What's a CCN?

The National Choreographic Centres are the result of a policy of territorial development promoted by the French government in the 1970s, aimed at fostering the flourishing of French dance.

Constitution of a network of CCNs took form in 1984, when the Department of Music and Dance of the French Ministry of Culture, along with local and regional government, decided to bring together in a single system repertory and creative classical ballet companies as well as companies directed by choreographers of new French dance.

From 1989, the Ministry defined the CCN as poles for the development of dance, with the mission of maintaining a choreographic meshwork across France, each institution developing in function of the realities of its territorial site of implantation of its physical installations.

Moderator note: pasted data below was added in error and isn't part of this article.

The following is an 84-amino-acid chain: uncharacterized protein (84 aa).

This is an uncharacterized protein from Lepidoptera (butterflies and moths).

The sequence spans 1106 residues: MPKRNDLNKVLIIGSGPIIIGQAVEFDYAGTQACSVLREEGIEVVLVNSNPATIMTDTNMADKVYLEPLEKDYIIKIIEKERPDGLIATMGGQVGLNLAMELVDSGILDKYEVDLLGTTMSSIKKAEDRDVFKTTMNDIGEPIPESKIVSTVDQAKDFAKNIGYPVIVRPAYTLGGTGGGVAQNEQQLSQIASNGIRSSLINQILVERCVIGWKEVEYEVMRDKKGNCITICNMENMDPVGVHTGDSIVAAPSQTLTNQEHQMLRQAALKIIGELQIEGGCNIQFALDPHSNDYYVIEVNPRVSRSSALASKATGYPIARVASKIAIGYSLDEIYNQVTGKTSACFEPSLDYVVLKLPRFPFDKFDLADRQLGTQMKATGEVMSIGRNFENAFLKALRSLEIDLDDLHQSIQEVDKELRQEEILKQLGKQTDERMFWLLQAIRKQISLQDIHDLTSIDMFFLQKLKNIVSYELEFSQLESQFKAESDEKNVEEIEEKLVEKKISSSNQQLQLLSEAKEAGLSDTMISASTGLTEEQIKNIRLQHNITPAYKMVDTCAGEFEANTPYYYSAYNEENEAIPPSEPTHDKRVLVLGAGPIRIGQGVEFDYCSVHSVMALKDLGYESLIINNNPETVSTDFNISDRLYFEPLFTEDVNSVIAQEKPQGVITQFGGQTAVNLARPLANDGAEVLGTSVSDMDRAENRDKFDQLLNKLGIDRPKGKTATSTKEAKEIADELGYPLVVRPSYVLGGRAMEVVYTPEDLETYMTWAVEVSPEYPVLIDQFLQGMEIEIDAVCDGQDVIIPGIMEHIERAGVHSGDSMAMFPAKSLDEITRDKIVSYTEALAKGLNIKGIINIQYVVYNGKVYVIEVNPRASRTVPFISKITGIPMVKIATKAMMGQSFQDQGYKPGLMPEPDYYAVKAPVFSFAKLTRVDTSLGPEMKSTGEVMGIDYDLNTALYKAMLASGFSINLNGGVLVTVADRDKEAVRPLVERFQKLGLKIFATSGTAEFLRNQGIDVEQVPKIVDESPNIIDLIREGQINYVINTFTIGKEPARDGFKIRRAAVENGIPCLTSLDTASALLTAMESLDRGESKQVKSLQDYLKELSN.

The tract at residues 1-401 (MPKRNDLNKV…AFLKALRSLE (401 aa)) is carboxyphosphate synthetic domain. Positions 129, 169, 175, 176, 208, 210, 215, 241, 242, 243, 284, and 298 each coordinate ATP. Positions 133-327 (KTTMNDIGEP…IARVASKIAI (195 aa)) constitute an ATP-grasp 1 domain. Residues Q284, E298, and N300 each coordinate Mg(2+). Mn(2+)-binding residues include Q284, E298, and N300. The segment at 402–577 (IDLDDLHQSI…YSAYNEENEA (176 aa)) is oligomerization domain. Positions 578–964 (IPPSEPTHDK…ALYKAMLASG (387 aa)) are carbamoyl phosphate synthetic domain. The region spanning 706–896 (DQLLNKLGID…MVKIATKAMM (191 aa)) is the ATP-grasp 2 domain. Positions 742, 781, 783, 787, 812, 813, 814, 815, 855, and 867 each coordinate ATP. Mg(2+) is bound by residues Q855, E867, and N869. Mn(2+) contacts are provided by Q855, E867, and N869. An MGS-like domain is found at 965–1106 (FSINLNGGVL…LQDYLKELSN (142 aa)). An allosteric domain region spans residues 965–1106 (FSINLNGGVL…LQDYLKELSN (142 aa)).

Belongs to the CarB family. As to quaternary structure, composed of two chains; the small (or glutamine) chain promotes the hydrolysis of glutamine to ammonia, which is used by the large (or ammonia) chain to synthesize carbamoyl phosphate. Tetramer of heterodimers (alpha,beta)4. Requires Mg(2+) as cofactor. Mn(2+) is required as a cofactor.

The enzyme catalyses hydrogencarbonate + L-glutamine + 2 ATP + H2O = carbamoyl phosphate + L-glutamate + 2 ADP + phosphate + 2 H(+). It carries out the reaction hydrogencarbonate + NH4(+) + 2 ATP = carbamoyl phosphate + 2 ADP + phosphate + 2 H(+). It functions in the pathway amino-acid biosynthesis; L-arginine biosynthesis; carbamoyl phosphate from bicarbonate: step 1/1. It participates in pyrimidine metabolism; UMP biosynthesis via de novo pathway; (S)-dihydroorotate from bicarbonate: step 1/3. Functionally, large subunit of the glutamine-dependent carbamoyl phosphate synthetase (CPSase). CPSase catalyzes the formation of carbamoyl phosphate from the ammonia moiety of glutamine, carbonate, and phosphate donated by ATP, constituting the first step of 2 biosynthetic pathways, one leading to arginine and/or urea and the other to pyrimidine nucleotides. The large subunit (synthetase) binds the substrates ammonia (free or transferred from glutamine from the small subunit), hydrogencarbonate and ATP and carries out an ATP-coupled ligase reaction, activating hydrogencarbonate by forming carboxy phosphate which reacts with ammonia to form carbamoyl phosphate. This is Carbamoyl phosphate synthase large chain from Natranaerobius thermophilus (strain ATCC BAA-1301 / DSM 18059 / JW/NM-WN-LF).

In 1991, Jack Lang, then Minister of Culture and Communication, clarified during a press conference that, while respecting the vocation of each company and in liaison with local authorities, the work of creation and dissemination would be reinforced by actions to raise awareness of dance, through company residencies – an assurance of aesthetic plurality – and through a policy of dance education.

Since 2010, the mandate and responsibilities of National Choreographic Centres have defined the primary mission of a CCN (artistic creation, production and dissemination of choreographic works) and its associated missions (aid and assistance to independent choreographic projects, development of choreographic culture, dance education and training).

Today there are 19 National Choreographic Centres spread out across the nation.

CCNs are directed by one or more people engaged in the profession of dance artist. They are complementary to the CDCNs (National Centres for Choreographic Development), which focus primarily on raising public awareness for dance culture and for the dissemination of works, also providing aid to their creation and production.